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This prolific, sunflower-like perennial grows 3-8 tall, displaying 2-4 inch yellow, daisy-like flowers with green centers (another common name is green-headed coneflower) from late July to October, providing important late nectar and pollen. It’s called cutleaf because its large, droopy leaves have lobes that appear to have been torn. It prefers moist soil, but grows well in average, medium, well-drained soil in full sun to part shade. It tolerates partially shaded areas that are poorly drained and prone to occasional flooding. A rosette of leaves that originate at the base of the stem persists through the winter, creating an attractive winter ground cover. It spreads through rhizomes and is well suited for native gardens and naturalized areas. Leave the seed heads in place to attract birds.


Cutleaf coneflower is often found in woods and woodland borders, moist meadows and thickets, low areas along rivers, on streambanks, and in roadside ditches. It’s an aggressive spreader and is best used in open areas rather than in formal beds with neat edges.


Plant Characteristics:

Grows 3-8’ tall.


Prefers full sun to part shade.


Grows in a variety of well-drained soils; tolerates occasional flooding.


Yellow flowers with 6-12 ray florets bloom July-September. The globed center is greenish and surrounded by tiny, tubular florets that change from yellow to brown.


Dark green leaves are 12” long and wide, becoming gradually smaller as they ascend. Lower leaves have 3-7 large, irregular lobes.


Wildlife Value:

Butterflies are attracted to nectar from the blooms, and finches and other songbirds eat the seeds in the fall. The nectar and pollen of the flowerheads attract many kinds of insects, including long-tongued bees, short-tongued bees, predatory wasps, butterflies, skippers, moths, and various kinds of flies. Insects that feed on cutleaf coneflower include the leaf beetle Sumitrosis inequalis, the aphid Uroleucon rudbeckiae, the fruit fly Strauzia intermedia, larvae of the gray-blotched epiblema moth and silvery checkerspot butterfly. The silvery checkerspot butterfly is pictured here with its caterpillars, which feed gregariously (in groups). Other insects that feed on this and other rudbeckia include the larvae of gall flies, larvae of the sawfly Macrophya simillima, and larvae of some Tortricid moths. A host plant for 23 species of Lepidoptera, including five specialist moths, and the wavy-lined emerald (also pictured here) and common pug moths who feed on the florets. Moderately deer resistant.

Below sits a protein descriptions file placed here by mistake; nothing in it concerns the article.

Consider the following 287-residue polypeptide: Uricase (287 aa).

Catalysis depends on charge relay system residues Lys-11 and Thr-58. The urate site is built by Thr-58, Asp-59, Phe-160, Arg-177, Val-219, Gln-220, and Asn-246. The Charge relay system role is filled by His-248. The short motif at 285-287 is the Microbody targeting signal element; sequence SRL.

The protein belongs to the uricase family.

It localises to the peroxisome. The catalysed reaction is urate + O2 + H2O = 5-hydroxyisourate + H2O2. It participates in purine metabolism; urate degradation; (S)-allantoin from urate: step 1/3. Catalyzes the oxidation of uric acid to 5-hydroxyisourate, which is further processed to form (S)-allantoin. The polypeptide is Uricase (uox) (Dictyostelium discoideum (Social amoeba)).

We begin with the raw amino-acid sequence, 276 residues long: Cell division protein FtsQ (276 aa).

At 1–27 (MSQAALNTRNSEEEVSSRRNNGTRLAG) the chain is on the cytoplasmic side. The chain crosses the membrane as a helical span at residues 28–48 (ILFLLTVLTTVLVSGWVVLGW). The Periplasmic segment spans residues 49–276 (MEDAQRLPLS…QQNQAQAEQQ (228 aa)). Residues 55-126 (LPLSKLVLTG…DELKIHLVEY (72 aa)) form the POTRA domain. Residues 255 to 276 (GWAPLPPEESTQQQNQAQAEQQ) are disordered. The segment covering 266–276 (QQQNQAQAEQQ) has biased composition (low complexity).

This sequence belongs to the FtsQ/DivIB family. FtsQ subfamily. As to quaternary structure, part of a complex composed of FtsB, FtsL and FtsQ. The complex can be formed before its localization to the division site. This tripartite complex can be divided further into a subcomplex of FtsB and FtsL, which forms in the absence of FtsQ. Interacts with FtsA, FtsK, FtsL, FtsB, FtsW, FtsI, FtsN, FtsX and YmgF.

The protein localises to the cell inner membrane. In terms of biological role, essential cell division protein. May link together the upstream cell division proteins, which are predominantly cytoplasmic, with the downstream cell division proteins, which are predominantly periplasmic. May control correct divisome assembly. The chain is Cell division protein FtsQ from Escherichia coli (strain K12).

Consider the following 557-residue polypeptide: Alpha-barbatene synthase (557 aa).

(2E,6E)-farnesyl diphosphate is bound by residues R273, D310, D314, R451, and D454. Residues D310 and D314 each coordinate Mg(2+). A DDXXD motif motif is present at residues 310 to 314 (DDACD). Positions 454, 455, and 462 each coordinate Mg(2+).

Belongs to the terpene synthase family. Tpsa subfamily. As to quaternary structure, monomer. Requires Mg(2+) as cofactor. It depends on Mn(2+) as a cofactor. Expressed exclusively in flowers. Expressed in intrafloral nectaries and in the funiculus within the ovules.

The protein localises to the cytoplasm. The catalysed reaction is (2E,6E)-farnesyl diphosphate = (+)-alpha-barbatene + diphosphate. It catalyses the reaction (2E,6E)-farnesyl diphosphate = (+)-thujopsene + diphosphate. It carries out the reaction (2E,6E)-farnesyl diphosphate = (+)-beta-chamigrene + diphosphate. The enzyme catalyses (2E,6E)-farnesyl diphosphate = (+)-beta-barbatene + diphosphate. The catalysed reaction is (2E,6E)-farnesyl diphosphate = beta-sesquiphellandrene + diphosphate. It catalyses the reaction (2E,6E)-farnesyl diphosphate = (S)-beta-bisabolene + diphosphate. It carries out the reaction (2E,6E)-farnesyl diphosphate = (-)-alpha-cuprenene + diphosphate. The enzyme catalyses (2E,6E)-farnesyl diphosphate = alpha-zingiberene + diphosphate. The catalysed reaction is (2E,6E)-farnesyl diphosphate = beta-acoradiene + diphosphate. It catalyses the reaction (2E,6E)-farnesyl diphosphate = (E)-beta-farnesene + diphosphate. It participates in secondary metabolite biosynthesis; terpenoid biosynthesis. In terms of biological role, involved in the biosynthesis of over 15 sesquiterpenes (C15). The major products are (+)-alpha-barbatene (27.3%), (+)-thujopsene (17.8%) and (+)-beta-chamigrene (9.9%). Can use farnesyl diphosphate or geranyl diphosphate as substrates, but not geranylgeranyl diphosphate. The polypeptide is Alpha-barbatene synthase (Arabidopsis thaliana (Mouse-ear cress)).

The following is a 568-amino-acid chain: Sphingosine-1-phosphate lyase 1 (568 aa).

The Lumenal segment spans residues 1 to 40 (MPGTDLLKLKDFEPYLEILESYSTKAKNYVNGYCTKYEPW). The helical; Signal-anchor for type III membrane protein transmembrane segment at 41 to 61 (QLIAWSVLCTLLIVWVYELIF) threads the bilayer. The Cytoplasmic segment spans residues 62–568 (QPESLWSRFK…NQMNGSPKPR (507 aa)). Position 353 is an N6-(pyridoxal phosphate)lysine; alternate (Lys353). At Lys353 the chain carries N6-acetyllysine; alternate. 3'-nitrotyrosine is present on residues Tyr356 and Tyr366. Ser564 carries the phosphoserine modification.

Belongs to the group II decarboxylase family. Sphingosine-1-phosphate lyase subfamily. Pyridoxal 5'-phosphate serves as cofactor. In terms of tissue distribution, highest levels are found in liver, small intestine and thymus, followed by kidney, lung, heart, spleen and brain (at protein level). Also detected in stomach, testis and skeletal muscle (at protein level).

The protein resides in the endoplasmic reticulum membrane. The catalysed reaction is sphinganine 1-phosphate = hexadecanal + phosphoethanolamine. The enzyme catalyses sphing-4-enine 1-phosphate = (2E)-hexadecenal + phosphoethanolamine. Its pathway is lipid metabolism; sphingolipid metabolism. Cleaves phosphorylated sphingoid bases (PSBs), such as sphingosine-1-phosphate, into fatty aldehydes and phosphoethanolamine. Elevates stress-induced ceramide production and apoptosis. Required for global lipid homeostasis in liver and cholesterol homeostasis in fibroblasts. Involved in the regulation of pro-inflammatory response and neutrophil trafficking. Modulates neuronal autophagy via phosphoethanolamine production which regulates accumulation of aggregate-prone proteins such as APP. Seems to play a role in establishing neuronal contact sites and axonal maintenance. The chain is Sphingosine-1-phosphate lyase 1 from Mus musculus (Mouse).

Medicinal, Edible, and Other Uses:

Native Americans and the early settlers used this plant. A root tea infusion was made for treating worms and indigestion, the flowers were used as a poultice to treat burns, and plant parts were rubbed on horses to boost their energy. The plant was sold commercially as a diuretic and as a tonic for urinary catarrh and Bright’s disease.


Although they are slightly toxic, young or dried leaves, shoots, and stems are considered edible. The cooked spring leaves were once eaten for general health.


A green dye was made from the flowers.


One of the earliest American species to be exported to England, cutleaf coneflower grew in the garden of King Charles I. 

Coneflower, Cutleaf, Rudbeckia laciniata

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